Ballerina Jessica Tretter says goodbye to the stage with a final star turn as the mythical Firebird
Slavic legends abound with complex characters possessed of dual natures. Baba Yaga. Chernobog. The Firebird. In these legends, doom and salvation can come hand-in-hand from the same being.
This weekend and next, Jessica Tretter dances the role of the Firebird, the titular character of the fantastic Slavic fairytale set to music by Igor Stravinsky. The supernatural entity is challenged by the young Prince Igor, but in a fitting twist, Tretter says, “she overpowers even him and earns his trust. So he ends up just kind of bowing to her, which is good. When he gets in trouble, she can come save the day."
Listen to an expanded conversation with Jessica Tretter in the second half of Ear Shot.
In this new production by Rochester City Ballet, with choreography by Robert Gardner, Tretter revels in dancing this magical, heroic character: “She's just such a strong role. She has such a strong presence and personality.”
“In some classical ballets you just play a pretty princess,” she explains, which can still be challenging to dance, but “as far as your acting skills go, it's…not as exciting. You want to play like strong female, so this is really cool.”
The Firebird is her final role on stage. She hesitates to really call it retiring.
“Well, it's hard to say I'm just gonna stop dancing completely," she says. "I like to think I'm just stepping away from the company and that kind of rigidity and pressure of consistent work weeks and not being able to really choose what you get to do sometimes. But then, at the same time, like, my body's tired. I'm ready for a change."
Retirement or not, the change prompts memories. Tretter recalls another favorite moment, from performing the ballet Giselle, where she portrayed essentially a Zombie bride, hopping across the stage, with heavy slow movements, “and just looking across at everyone's face and feeling this like powerful energy. This is why I dance - like I love this.”
That love started an early age, with a production on Don Quixote on public television, which her grandmother recorded off of WXXI. She says, “They were airing the show American Ballet Theatre. And she mailed it to my mom, because it was the '80s on like, beta, I think. And I caught my mom watching it. And I was just like, I'm going to do that. And then proceeded to spend the next year doing the ballet in a tutu every afternoon.”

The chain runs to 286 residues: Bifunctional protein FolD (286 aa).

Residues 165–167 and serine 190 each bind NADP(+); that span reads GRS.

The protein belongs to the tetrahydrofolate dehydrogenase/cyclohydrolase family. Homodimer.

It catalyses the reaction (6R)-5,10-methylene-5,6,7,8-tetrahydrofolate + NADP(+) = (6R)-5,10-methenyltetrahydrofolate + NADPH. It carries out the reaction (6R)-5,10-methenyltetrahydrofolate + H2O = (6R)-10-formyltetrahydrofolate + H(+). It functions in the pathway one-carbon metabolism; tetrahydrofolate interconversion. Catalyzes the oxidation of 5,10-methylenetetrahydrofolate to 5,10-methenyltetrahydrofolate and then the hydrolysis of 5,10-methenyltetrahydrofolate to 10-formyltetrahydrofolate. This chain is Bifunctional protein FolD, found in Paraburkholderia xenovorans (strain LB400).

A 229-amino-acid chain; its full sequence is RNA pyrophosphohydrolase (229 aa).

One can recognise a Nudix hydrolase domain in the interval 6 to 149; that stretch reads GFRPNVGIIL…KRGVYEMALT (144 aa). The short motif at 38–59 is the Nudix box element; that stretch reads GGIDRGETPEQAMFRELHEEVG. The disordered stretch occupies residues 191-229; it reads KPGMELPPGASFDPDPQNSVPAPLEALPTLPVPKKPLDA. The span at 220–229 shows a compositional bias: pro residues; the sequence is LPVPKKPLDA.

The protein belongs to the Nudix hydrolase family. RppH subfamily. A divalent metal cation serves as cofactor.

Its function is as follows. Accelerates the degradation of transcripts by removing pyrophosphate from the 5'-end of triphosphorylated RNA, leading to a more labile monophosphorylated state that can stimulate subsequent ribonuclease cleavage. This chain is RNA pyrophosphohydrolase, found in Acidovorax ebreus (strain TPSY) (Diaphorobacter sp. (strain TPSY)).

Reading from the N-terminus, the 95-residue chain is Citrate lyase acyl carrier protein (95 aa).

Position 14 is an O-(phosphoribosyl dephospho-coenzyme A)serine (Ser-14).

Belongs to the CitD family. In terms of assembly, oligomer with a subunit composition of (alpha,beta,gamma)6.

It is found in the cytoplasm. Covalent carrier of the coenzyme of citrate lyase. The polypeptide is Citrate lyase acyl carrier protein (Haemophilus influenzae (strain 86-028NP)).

It’s been a few decades since that initial inspiration, which for Tretter has included dancing professionally with Houston Ballet, and for the past 14 years as part of Rochester City Ballet.
She continues to be drawn to the ways she can express herself creatively and connect with people through dance, such as when she has played the Sugar Plum Fairy, in Rochester City Ballet’s performances with the Rochester Philharmonic Orchestra.
“Everyone's so quiet, it's like the end of the ballet," she says. "Everyone's been waiting for this pas de deux and you step on stage and the music starts and it's like, just delicate and slow, and it builds and builds and builds. And by the end, it's just like, oh, you feel it in your chest.”
Tretter can't just step away from the field. Even after these performances, Tretter will continue inspire other dancers; she teaches both kids and adults, who also embrace the challenges of this art. She's promoting the physical power and athleticism of ballet over the stereotypes.
“I think that people are starting to realize that ballerinas are not, you know, these little dainty things that flit around and look pretty even though we have to make it look that way," she says. "I just teach so many girls and even some boys that are just you can tell they're just drawn to moving and listening to music. And then that emotional aspect of ballet where you just get to, I don't know, let out everything that you're feeling or be someone else entirely; I see so many kids really drawn to that aspect.”
Rochester City Ballet’s performances of Firebird and Carnival of the Animals are this weekend at Fort Hill Performing Arts Center in Canandaigua and next weekend at Callahan Theater at Nazareth College.